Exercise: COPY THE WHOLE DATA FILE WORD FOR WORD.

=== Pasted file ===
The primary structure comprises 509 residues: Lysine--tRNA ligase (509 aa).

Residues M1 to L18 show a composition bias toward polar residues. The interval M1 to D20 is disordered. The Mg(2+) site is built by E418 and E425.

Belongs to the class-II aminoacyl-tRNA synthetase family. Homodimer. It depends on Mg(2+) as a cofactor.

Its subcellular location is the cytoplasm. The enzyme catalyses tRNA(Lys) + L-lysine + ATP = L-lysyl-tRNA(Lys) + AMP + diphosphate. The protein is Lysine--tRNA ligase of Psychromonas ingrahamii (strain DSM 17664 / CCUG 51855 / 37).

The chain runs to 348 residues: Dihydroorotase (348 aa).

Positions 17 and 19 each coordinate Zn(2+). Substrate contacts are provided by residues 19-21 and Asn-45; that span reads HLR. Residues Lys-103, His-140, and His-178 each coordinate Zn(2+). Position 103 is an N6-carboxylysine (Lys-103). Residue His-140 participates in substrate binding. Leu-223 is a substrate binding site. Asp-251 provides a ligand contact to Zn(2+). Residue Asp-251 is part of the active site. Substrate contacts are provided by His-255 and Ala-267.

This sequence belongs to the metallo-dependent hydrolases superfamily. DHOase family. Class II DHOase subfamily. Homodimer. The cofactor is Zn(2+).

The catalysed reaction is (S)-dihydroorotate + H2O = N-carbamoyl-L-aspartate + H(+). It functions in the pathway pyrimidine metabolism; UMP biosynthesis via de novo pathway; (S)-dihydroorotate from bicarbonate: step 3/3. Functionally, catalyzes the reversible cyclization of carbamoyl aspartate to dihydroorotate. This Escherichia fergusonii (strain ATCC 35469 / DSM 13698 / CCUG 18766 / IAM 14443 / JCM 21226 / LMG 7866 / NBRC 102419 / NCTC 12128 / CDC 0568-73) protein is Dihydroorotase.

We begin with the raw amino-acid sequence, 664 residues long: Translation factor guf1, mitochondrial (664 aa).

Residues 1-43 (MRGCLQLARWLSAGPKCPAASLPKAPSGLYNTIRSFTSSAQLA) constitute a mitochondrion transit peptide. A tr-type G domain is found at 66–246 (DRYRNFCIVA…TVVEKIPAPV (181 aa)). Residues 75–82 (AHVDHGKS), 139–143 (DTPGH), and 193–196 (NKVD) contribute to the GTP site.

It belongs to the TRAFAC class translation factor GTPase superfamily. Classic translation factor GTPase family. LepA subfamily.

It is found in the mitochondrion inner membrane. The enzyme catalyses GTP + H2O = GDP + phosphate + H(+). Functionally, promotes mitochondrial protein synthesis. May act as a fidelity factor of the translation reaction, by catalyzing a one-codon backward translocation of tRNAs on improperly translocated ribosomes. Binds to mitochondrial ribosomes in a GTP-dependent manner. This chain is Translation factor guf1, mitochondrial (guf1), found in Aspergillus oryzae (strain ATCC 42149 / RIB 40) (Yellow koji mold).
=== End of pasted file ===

The primary structure comprises 509 residues: Lysine--tRNA ligase (509 aa).

Residues M1 to L18 show a composition bias toward polar residues. The interval M1 to D20 is disordered. The Mg(2+) site is built by E418 and E425.

Belongs to the class-II aminoacyl-tRNA synthetase family. Homodimer. It depends on Mg(2+) as a cofactor.

Its subcellular location is the cytoplasm. The enzyme catalyses tRNA(Lys) + L-lysine + ATP = L-lysyl-tRNA(Lys) + AMP + diphosphate. The protein is Lysine--tRNA ligase of Psychromonas ingrahamii (strain DSM 17664 / CCUG 51855 / 37).

The chain runs to 348 residues: Dihydroorotase (348 aa).

Positions 17 and 19 each coordinate Zn(2+). Substrate contacts are provided by residues 19-21 and Asn-45; that span reads HLR. Residues Lys-103, His-140, and His-178 each coordinate Zn(2+). Position 103 is an N6-carboxylysine (Lys-103). Residue His-140 participates in substrate binding. Leu-223 is a substrate binding site. Asp-251 provides a ligand contact to Zn(2+). Residue Asp-251 is part of the active site. Substrate contacts are provided by His-255 and Ala-267.

This sequence belongs to the metallo-dependent hydrolases superfamily. DHOase family. Class II DHOase subfamily. Homodimer. The cofactor is Zn(2+).

The catalysed reaction is (S)-dihydroorotate + H2O = N-carbamoyl-L-aspartate + H(+). It functions in the pathway pyrimidine metabolism; UMP biosynthesis via de novo pathway; (S)-dihydroorotate from bicarbonate: step 3/3. Functionally, catalyzes the reversible cyclization of carbamoyl aspartate to dihydroorotate. This Escherichia fergusonii (strain ATCC 35469 / DSM 13698 / CCUG 18766 / IAM 14443 / JCM 21226 / LMG 7866 / NBRC 102419 / NCTC 12128 / CDC 0568-73) protein is Dihydroorotase.

We begin with the raw amino-acid sequence, 664 residues long: Translation factor guf1, mitochondrial (664 aa).

Residues 1-43 (MRGCLQLARWLSAGPKCPAASLPKAPSGLYNTIRSFTSSAQLA) constitute a mitochondrion transit peptide. A tr-type G domain is found at 66–246 (DRYRNFCIVA…TVVEKIPAPV (181 aa)). Residues 75–82 (AHVDHGKS), 139–143 (DTPGH), and 193–196 (NKVD) contribute to the GTP site.

It belongs to the TRAFAC class translation factor GTPase superfamily. Classic translation factor GTPase family. LepA subfamily.

It is found in the mitochondrion inner membrane. The enzyme catalyses GTP + H2O = GDP + phosphate + H(+). Functionally, promotes mitochondrial protein synthesis. May act as a fidelity factor of the translation reaction, by catalyzing a one-codon backward translocation of tRNAs on improperly translocated ribosomes. Binds to mitochondrial ribosomes in a GTP-dependent manner. This chain is Translation factor guf1, mitochondrial (guf1), found in Aspergillus oryzae (strain ATCC 42149 / RIB 40) (Yellow koji mold).